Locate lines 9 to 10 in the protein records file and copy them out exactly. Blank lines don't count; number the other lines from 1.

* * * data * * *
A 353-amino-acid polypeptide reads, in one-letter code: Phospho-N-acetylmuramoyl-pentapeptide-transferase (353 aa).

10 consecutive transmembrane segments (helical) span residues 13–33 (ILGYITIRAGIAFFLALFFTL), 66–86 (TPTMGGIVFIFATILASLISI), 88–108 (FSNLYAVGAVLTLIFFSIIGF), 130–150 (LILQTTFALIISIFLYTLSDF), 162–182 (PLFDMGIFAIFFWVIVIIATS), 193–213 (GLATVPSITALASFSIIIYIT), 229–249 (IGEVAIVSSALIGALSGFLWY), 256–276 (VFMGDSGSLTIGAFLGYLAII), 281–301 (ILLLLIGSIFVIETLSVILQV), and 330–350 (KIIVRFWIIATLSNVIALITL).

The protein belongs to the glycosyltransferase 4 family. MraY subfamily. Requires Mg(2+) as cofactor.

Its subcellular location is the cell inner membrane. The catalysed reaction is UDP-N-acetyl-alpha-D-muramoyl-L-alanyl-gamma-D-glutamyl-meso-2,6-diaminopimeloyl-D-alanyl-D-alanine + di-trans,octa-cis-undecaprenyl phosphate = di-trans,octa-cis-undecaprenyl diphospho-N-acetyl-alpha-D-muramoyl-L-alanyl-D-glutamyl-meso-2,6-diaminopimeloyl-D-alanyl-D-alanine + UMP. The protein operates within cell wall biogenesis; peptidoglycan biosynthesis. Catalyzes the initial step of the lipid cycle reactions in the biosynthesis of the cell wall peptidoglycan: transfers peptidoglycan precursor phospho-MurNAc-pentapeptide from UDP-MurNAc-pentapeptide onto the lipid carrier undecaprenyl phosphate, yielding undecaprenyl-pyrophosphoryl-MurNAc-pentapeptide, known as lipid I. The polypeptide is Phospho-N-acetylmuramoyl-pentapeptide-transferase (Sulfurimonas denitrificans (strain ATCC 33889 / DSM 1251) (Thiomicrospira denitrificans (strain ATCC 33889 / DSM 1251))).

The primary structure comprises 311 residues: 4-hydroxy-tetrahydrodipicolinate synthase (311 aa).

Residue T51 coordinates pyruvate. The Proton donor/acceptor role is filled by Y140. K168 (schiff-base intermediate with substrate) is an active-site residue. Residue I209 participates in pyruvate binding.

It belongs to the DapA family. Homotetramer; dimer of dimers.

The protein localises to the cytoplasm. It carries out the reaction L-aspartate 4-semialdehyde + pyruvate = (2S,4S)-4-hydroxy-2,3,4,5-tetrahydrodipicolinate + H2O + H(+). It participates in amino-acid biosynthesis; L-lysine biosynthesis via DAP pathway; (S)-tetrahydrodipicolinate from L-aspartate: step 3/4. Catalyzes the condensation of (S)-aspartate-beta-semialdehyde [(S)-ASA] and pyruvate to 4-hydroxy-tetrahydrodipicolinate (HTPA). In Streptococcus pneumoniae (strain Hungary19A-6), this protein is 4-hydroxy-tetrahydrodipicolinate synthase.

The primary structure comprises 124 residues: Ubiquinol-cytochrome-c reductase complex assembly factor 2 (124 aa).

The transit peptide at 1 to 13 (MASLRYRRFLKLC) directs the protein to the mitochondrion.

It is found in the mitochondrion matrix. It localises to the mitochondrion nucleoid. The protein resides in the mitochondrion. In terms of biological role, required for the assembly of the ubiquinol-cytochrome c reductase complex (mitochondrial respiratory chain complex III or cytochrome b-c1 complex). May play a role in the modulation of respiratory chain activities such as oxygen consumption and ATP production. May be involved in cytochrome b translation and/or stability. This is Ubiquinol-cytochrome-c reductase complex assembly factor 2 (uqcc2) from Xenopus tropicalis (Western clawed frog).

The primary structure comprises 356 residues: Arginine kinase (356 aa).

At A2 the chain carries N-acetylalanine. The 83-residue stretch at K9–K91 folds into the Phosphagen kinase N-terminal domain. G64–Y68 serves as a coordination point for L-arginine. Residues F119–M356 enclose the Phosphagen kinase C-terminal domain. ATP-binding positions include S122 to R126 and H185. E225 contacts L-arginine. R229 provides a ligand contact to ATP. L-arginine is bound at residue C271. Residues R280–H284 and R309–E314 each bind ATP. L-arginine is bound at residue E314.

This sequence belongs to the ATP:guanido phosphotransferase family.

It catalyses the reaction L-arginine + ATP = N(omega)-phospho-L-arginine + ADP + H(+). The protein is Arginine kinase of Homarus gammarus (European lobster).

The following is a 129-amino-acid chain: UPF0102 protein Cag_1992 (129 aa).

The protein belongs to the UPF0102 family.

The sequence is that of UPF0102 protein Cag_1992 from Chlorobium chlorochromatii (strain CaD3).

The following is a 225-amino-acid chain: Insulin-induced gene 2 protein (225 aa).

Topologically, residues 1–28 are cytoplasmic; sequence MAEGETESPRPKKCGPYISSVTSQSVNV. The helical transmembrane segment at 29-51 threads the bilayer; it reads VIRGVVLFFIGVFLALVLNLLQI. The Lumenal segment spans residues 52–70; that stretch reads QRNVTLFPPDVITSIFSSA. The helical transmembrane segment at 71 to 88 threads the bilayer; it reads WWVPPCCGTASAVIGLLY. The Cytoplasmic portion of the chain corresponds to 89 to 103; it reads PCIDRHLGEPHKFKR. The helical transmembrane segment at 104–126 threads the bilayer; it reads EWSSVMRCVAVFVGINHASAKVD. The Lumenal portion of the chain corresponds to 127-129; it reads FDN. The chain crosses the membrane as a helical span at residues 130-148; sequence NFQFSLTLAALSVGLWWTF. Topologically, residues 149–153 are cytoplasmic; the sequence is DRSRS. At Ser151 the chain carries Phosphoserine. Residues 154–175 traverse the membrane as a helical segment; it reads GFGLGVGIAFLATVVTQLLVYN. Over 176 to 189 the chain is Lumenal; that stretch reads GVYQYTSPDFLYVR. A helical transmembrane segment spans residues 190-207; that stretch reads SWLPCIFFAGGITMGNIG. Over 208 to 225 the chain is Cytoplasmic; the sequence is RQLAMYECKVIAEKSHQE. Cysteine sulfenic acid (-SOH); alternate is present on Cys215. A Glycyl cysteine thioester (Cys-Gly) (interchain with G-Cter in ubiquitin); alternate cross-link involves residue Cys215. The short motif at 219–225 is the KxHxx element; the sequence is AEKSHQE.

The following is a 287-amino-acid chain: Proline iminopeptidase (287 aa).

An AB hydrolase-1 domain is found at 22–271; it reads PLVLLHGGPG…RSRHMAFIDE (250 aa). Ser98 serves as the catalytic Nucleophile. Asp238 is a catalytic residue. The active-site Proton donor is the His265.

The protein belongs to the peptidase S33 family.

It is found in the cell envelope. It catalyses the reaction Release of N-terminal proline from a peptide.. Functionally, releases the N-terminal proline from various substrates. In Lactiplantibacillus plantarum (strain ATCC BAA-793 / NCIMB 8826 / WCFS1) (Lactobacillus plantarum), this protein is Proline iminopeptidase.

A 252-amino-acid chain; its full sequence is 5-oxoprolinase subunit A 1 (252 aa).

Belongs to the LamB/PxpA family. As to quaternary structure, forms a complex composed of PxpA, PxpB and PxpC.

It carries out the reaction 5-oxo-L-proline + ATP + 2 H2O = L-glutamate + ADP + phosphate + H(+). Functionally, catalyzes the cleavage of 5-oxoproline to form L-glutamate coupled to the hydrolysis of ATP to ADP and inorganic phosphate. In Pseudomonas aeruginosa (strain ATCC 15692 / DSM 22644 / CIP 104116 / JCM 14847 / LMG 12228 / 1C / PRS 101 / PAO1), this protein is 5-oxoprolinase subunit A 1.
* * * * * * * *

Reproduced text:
The primary structure comprises 124 residues: Ubiquinol-cytochrome-c reductase complex assembly factor 2 (124 aa).

The transit peptide at 1 to 13 (MASLRYRRFLKLC) directs the protein to the mitochondrion.